December 29, 2016

What’s the story with Genetically Modified Salmon?

The United States Food and Drug Administration are close to approving the release of genetically modified salmon to the American market. If approved, it will be the first genetically modified animal to be sold as food to consumers.

Natural Atlantic salmon contains a gene which switches off growth in the colder months. A company called AquaBounty Technologies has developed a way to turn off this gene by injecting the fertilized eggs of Atlantic salmon with genetic material from the Ocean Pout (an eel like fish). This enables the AquAdvantage® Salmon to continue growing through the winter months reaching market size in 16 – 18 months instead of three years. The eggs are also injected with a growth gene from the Pacific Chinook Salmon which help it to grow to market size.

Consumers and environmentalists are concerned with potential health and environmental issues which simply can not be known at this date. While AquaBounty insists that the fish is safe, before the product can be sold the FDA requires proof that, “The altered species does not differ, biochemically, from its safe-to-eat, naturally occurring cousin.” The company compared frozen proteins, blood tests and nutrient analyses from naturally occurring salmon against their genetically modified type. The tests basically showed no difference other than the amount of vitamin B6 which was not enough to raise concern.

Although scientifically the fish is basically the same as wild salmon, there is no way of knowing how the GM salmon will effect people with allergies, unborn fetuses or what long term effects it may cause.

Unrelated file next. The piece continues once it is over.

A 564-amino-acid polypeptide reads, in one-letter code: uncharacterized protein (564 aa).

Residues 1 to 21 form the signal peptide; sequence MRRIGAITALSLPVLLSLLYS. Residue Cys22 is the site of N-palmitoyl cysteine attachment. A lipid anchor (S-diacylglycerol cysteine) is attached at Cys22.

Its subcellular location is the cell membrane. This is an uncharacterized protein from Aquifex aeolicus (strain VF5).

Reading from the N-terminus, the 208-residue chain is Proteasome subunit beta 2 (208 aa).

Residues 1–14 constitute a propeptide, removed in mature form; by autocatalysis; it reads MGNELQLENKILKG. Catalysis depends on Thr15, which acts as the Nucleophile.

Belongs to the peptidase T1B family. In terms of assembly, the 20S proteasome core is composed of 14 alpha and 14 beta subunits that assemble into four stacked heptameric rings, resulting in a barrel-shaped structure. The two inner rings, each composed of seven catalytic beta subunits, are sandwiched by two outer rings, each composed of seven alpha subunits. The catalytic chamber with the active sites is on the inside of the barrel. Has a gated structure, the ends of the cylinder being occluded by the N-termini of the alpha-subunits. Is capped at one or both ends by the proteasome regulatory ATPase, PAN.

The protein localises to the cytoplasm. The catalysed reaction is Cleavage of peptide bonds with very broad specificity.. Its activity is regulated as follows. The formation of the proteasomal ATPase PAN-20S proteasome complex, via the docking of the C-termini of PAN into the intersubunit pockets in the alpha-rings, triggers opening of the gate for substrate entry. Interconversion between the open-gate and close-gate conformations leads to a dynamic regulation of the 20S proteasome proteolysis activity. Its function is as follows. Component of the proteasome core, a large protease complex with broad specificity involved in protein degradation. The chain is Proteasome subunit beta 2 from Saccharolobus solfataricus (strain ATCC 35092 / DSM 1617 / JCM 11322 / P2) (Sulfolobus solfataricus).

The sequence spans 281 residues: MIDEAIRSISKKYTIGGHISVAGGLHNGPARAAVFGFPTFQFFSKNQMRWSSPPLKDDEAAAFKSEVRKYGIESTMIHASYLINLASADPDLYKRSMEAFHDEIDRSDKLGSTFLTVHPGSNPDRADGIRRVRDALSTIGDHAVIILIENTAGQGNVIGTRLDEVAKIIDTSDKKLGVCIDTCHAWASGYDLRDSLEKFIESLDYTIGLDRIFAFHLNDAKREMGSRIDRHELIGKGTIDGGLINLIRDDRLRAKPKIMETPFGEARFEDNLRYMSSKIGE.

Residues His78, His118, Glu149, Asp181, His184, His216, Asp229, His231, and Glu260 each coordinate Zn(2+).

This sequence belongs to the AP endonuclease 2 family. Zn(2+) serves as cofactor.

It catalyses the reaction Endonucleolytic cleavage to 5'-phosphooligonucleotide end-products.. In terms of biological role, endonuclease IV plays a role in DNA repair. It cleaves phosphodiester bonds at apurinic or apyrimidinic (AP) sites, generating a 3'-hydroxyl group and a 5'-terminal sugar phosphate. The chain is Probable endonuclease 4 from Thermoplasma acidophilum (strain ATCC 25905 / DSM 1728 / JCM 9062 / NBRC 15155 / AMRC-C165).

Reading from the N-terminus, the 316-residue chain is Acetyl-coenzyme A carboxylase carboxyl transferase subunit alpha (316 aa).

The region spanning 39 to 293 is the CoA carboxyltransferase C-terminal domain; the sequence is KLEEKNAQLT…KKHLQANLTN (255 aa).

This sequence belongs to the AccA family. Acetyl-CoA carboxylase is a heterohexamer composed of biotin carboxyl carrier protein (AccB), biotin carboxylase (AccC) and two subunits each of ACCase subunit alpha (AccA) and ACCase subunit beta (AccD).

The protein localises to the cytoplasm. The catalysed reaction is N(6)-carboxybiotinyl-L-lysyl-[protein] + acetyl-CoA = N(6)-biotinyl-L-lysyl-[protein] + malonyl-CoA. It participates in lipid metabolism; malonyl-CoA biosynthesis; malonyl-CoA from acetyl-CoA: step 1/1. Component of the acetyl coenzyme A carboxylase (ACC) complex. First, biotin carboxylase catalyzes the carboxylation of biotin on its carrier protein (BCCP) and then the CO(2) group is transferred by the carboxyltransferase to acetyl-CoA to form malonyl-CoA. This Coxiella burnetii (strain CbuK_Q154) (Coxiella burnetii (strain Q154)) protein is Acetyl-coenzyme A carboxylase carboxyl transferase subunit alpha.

Another question is what potential impact these GM fish have on the environment. Although the AquAdvantage Salmon will be kept in isolated tanks and is sterile, the FDA says that up to 5% of the eggs may be fertile. Sebastian Belle, executive director of the Maine Aquaculture Association, says the sterilization technology is not foolproof and some fish are bound to escape from facilities. If GM salmon then breeds with wild salmon, there is no way of knowing what this will do to already endangered wild salmon species.

In Australia, foods containing GM products are required by law to be labelled (unless they are in highly processed foods or in amounts less than 1%), the US does not have such laws. Currently the FDA rules that labels are required for foods if they have material diffence in the products end result. Since test have shown the GM salmon’s composition is basically the same as normal fish there would be no need to label the salmon. David Edwards the head of animal biotechology for the Biotechnology Industry Organization says that labeling the AquaAdvantage salmon would, “just cause confusion for the consumers.”

If approved, the fish will be on the market within 2-3 years. Australians should be thankful there are laws in our country that require GM foods to be labeled, so we can make the choice to eat GM foods or not.

Spare a thought for our American friends who wont have this option.

Guest Post by Linda Martini who is an Australian living in the United States of America. An accomplished photographer she has a deep love for all things wild.  Martini and Goddard Photography

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Comments

  1. well they have approved it and they are now on the downwards spiral!

    We need to prevent this in Australia… but how… they already feed farmed fish pellets containg GMO’s … such a natural food for fish huh – SOY?

  2. A have a problem with this practice it’s very unnatural .I think if we keep going this way the rate of cancer could skyrocket